Conservation Couple Buys New Zealand Navy Warship

ABC Newcastle By Tim Connell
A grey warships sails on the ocean

A Newcastle couple who searched for a boat online are now the proud new owners of an ex-New Zealand warship.

Paul and Wilma Adams have sailed their 44-metre ship, the decommissioned Royal New Zealand Navy dive tender Manawanui, across the Tasman and docked it at their hometown of Carrington.

“Overwhelmed. WTF,” Ms Adams said of how she feels about owning the ship.

“It’s not just the size. Paul looked regularly on websites to find a suitable ship and when he came out with it, it was like, ‘hey darling, I’ve found the ship!’

“What more can you ask for? You can’t find these in Kmart.”

Perfect match
The Manawanui is built for diving missions in the middle of the sea. It has a decompression chamber, a domed bell for deep diving and a 15-tonne crane for heavy lifting overboard.

The Adamses plan to use their ship, bought for a sum in the vicinity of “a few hundred thousand dollars”, to preserve the fuel-laden, mostly Japanese vessels that sank in the South Pacific during World War II.

Many of the wrecks are corroded and starting to leak oil from the ocean floor.

The Adamses have feared a looming ecological disaster ever since they visited Micronesia’s Chuuk Lagoon, where the US Navy sank dozens of Japanese ships in Operation Hailstone in 1944.

“While we were diving on one of the ships we saw this huge blob of black oil come out, drift up to the top and disperse,” Mr Adams said.

A man standing next a decompression chamber aboard a warship speaks to a reporter.

PHOTO: “You can’t find these in Kmart” … Mr Adams stands next to the Manawanui’s decompression chamber. (ABC Newcastle: Anthony Scully)
“Each wreck we dived on had oil come out of it.

“The long and the short of it is, nothing’s being done.”

“”So we decided we’d do something.”

The couple plan to lock guard the wrecks against leakage by using cathodic protection, with blocks lowered underwater from the Manawanui.

The method works by guarding vulnerable metal against corrosion by making it act as an electrical cathode.

Race against time to stop oil
Responsibility for the 70-year-old wrecks of the South Pacific has grown murky over time. Many of the ships were once part of the Japanese merchant navy.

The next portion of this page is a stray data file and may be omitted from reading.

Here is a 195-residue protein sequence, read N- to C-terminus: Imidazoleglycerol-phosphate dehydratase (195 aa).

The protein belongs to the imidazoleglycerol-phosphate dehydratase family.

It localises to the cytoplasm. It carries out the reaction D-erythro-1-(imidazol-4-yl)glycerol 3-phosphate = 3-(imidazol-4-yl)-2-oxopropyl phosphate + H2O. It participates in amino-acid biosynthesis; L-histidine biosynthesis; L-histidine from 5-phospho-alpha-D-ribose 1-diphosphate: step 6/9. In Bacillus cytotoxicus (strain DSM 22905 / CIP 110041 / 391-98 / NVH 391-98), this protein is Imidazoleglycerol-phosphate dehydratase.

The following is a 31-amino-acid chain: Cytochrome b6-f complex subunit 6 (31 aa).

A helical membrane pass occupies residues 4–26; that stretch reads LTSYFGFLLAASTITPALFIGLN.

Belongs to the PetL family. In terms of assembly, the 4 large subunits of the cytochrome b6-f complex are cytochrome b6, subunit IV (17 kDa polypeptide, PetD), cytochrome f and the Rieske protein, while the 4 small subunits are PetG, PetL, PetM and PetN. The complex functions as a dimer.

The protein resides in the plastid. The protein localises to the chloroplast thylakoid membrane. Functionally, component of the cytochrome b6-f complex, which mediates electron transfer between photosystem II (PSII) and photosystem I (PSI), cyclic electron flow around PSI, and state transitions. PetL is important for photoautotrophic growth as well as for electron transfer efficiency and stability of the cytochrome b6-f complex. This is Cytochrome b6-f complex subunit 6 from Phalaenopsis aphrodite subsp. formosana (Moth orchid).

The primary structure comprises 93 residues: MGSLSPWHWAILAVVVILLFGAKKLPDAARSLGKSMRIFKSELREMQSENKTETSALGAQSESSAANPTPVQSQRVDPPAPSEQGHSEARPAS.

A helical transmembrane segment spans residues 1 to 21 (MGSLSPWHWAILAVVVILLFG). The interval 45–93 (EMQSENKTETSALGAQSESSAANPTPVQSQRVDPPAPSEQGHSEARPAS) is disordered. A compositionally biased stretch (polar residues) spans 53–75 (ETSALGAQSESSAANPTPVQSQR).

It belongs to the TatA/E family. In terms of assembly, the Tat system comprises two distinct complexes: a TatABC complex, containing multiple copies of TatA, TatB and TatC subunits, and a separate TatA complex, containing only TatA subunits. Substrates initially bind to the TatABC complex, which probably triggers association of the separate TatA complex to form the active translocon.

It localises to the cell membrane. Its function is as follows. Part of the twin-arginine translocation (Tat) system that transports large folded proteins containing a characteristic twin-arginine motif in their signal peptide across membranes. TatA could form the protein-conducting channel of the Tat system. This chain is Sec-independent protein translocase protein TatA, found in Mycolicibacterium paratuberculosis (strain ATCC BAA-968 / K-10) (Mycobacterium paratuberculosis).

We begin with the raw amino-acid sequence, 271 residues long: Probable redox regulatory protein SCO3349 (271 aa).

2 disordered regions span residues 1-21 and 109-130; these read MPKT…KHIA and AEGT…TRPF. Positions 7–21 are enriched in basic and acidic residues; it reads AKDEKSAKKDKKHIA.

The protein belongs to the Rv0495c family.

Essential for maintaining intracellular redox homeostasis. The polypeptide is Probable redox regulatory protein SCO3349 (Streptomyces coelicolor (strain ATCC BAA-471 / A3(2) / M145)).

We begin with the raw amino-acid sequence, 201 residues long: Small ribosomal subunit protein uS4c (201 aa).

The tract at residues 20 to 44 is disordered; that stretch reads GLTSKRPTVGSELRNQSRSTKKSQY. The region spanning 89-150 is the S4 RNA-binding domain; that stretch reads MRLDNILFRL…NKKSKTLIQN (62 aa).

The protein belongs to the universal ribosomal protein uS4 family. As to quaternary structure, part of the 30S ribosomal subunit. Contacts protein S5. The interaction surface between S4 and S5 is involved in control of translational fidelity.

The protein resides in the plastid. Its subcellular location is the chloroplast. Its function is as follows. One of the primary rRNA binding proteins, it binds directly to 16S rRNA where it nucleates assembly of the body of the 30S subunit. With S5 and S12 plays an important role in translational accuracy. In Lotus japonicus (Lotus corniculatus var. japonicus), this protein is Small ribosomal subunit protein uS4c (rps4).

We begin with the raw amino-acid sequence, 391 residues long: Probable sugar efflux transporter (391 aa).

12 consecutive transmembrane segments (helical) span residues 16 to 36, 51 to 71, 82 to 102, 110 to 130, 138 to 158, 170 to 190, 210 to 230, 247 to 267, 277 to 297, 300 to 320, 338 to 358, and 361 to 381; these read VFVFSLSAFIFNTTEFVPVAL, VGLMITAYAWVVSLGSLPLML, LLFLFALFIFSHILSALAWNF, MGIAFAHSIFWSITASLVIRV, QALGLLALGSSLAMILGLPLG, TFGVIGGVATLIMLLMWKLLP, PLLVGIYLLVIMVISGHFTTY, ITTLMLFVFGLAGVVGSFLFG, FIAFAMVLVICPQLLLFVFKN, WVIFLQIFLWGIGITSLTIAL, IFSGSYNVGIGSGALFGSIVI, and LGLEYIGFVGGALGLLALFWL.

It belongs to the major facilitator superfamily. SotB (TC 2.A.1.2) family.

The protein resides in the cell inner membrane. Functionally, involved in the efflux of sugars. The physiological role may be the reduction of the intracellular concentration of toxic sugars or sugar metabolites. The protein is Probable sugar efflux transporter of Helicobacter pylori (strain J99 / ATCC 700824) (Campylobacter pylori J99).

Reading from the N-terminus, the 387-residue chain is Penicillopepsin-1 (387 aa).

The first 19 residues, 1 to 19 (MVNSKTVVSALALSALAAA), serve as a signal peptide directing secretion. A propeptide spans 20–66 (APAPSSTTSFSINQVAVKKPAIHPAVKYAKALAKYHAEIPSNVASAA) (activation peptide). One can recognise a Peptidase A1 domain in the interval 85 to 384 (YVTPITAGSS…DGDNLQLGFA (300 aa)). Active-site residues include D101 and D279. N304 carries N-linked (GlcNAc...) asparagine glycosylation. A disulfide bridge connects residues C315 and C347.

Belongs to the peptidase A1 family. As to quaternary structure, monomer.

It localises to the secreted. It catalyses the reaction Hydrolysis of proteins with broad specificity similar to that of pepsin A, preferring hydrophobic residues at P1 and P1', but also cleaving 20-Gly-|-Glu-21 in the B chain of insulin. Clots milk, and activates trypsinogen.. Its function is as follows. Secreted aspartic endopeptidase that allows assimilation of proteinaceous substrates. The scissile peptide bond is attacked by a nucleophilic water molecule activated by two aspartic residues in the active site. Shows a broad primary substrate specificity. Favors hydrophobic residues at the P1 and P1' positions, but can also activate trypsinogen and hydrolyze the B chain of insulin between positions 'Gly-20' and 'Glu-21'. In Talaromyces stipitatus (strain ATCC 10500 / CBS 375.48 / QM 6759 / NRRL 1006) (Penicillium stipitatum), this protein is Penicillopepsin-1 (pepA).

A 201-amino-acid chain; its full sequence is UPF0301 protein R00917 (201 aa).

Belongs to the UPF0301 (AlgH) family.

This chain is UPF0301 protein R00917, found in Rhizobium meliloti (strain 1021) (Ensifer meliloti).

A corrosion survey of the Chuuk Lagoon in 2002 by Dr William Jeffery, a maritime archaeologist and assistant professor of archaeology at the University of Guam, found that “many of the wrecks … will retain their existing integrity for only the next ten to fifteen years before they begin to undergo significant collapse.”

Dr Jeffery, who is advising the Adamses, said the governments of the Federated States of Micronesia, USA, and Japan all have conservation or historical reasons to protect the wrecks, but Japan’s surrender of its weapons at the end of the war might legally clear it of responsibility for its sunken ships.

Nonetheless, a Japanese group called the Japanese Mine Action Service is currently in Chuuk doing a clean-up.

Dr Jeffery said his contacts in Chuuk and Micronesia are happy to work with the Adamses, subject to their mission being funded — the couple are appealing for financial and in-kind help through their website.

“The project will need permission and support from the Chuuk and [Micronesian] governments,” Dr Jeffery said.

“So while it’s a private mission, it will be implemented in accordance with the laws and procedures required by these governments.

“The archaeological, social, cultural and biological values of the wrecks will be taken into account, but they won’t be a focus at this stage and everything will be done not to impact these values.”

For Mr Adams, the mission has become a consuming passion into which he has poured thousands of dollars and countless hours.

Buying the ship was just the beginning, he said.

“It just keeps flashing red lights that this is urgent, and nobody seems to be picking up on that just yet,” Mr Adams said.

Article courtesy of ABC Newcastle: Anthony Scully

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